Elgin Heritage Head-to-Head

Edit: Thanks to @faycoull “Mr Master Distiller’s wife” of Glen Moray for confirming that the 15yo is combination of ex-Bourbon and Sherry Cask whiskies which are married just before bottling! 👍🏻

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Highland Park 12: New Outside, Same Inside?

Riddle me this: I have a Viking soul and Victorian history. I am old, new and 12 years old all at once. What am I?


You could forgive Highland Park for resting on its laurels. They are one of the most successful whisky brands around–their bottles have always stood out on bar and store shelves alike. With a long history dating to 1798 (the Victorian history) and tapping into the heritage of Orkney Island (the Viking soul) has been the equivalent of marketing gold. Who doesn’t like a Celtic swirl, a nod to the Vikings? The distillery’s stylised “h” is iconic. Not to mention their whiskies are pretty good, especially the 12 year old, which combines fine flavours with a wee peaty punch, all at a very decent price.


Highland Park 12 – Out With The Old

But if you’re standing still, you’re going backwards–isn’t that what they say? Highland Park must be listening because they have undergone a bit of a transformation of late. It started with a new Travel Retail Exclusive range, of which you can see our thoughts on here.


The distillery’s widely successful 12 year old has not escaped a reboot. From box to bottle it is reborn. Gone is the curved, flask shape packaging, along with matching bottle shape. A more traditional, squared box replaces it. But the real change is in the styling. Where there was empty black space, the box is adorned with a raised silver Celtic design–a deer amidst all the swirls and knots you could ever want. Like a “magic eye” picture, look long enough and the famous “h” appears. Splashed all over is text pertaining to “viking honour” and “reflections of ancestors”. The usual distillery marketing blurb on the back is accompanied by more design and the now ubiquitous social media icons.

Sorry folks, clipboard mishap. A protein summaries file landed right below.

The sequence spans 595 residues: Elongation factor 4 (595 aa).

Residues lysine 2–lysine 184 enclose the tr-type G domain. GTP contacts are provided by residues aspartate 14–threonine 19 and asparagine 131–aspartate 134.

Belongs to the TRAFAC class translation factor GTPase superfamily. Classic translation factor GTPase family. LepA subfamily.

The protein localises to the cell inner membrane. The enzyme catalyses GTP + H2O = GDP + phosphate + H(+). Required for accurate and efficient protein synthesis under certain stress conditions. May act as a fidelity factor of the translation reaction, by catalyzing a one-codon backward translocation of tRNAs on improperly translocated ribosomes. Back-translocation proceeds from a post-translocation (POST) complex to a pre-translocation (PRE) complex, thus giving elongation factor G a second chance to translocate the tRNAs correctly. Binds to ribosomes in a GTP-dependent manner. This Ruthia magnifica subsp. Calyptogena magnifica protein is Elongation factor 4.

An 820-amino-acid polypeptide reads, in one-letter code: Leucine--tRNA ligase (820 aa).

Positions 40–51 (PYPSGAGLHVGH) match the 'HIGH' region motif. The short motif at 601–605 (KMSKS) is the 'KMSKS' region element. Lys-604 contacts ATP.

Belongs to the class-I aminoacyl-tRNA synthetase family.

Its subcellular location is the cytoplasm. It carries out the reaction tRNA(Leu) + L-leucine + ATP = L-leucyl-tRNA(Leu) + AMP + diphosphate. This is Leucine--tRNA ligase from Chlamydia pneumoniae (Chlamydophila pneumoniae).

The bottle itself is now tapered, with a wider bottom than top. If Celtic imagery is your thing, then this bottle is a sensual awakening: raised on its front is more knots and the famous ‘h’ once again. Very pleasing to the touch.



Highland Park 12 – New Bottle

Now, don’t get me wrong. I’m all for a bit of “Viking soul” (who isn’t?). However, we have clearly ventured into some kind of Game-of-Thrones-meets-Viking-marketing-whisky mash-up. This rebranding is meant to grab your attention and pick it up, especially for the gift buyer. Well, it got my attention. Not so much for the Viking font and squiggles but because I had to know: is it the same on the inside? Let’s find out:


The nose is candied fruit and vanilla pods. A hint of peat is discernible of things to come…


Fruit cake bounces on the tongue with all its marzipan and raisins, wrapped up in honey. So far so good…


And then there it is, the Highland Park 12 coup de grâce: a deep (for a 12 year old) and smoky finish, with embers rising to keep you warm any day of the year.



Highland Park 12 – New Packaging

Highland Park 12 was one of the whiskies that hooked me into this world. It’s accessible, with simple, discernible flavours that belie a deeper finish. It’s in my pantheon of whisky; one of my desert island drams. I love it for its versatility, its adaptability to any whisky drinking session. Who knows, maybe deep down I’m a sucker for Viking soul.


So, I’m happy to report that Highland Park 12, with its Viking soul, Victorian history and updated marketing may be new on the outside, but it’s business as usual on the inside.